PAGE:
The absolute value generation in each particular segment achieved in this way—quite independent of the selected process used for absolute value generation—is supplemented by means of the countable recording of segments to form the total absolute value for any length of scale. The sensor components including signal processing are housed in the complete sensor. They are the same for a plurality of angular and position measuring systems and are therefore versatile in use. The scale can be created in “endless length”, the required lengths of scale can simply be separated from it. Advantageously, the data exchange and parameterizing interfaces are also designed identical to those of the rotary and angular position encoders, in order to ensure the advantageous end-to-end integration of the sensor systems in customer control systems with respect to start-up, use and service. Fully digital versions via SSI data exchange and parameterizing are especially advantageous in this respect. Encoder systems, under real-time signal processing in particular, offer redundant sensor evaluation via parallel retrievable SSI pulse signals on several encoders—each with a separate data line—and may also be used in a linear measuring system in a very dirty environment (both for the sensor and for the scale).
 Other features which are considered as characteristic for the invention are set forth in the appended claims.
 Although the invention is illustrated and described herein as embodied in a measuring system for recording absolute angular or position values, it is nevertheless not intended to be limited to the details shown, since various modifications and structural changes may be made therein without departing from the spirit of the invention and within the scope and range of equivalents of the claims.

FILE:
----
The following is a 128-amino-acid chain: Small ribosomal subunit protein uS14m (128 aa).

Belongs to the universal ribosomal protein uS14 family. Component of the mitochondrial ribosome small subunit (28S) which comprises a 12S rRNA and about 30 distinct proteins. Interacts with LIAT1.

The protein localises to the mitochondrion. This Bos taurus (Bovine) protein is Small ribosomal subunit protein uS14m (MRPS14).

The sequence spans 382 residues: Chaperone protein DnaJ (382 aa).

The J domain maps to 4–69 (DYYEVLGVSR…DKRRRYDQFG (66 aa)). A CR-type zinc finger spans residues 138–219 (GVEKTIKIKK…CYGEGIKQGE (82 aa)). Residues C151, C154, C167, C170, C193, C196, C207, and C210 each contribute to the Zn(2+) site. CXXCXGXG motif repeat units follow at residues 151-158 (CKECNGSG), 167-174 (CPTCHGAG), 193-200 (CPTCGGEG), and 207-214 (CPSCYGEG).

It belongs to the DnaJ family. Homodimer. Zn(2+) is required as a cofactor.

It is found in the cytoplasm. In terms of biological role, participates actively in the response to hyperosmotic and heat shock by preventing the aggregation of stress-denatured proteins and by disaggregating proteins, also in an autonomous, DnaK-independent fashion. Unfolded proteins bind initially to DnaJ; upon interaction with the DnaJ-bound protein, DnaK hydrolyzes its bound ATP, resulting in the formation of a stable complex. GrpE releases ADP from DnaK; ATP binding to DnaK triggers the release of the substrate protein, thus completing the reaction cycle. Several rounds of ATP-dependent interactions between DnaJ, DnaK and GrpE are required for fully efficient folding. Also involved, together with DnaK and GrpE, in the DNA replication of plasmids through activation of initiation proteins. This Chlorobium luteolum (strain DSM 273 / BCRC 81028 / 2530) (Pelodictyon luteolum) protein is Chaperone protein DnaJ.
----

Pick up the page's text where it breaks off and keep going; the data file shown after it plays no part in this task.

The construction and method of operation of the invention, however, together with additional objects and advantages thereof will be best understood from the following description of specific embodiments when read in connection with the accompanying drawings.
FIG. 1 shows the structure of the scale; and
FIG. 2 shows the scale with scanning heads
FIG. 1 shows a part of a scale 1 which is provided with a track 2 encoded with, for example, 12-bit absolute values. This means that the appropriate scanning head comprises an array of twelve scanning cells, each of which recognize a new absolute value after a movement of one increment. Three segments 1 a to 1 c are shown here, whereby only an extract of the central segment 1 b can be seen. In one segment there are 212=4096 distinct increments present, for example in PRC code. The total scale is made up of several segments 1 a to 1 c. An incremental track 3 is positioned below track 2, and is used to increase the accuracy of each of the particular values of the absolute track 2; it has the same total length as the scale. Both track 3 and track 2 form the absolute encoded segments and can be used, individually or in combination with the further sensor arrangement, for countable recording of the segments.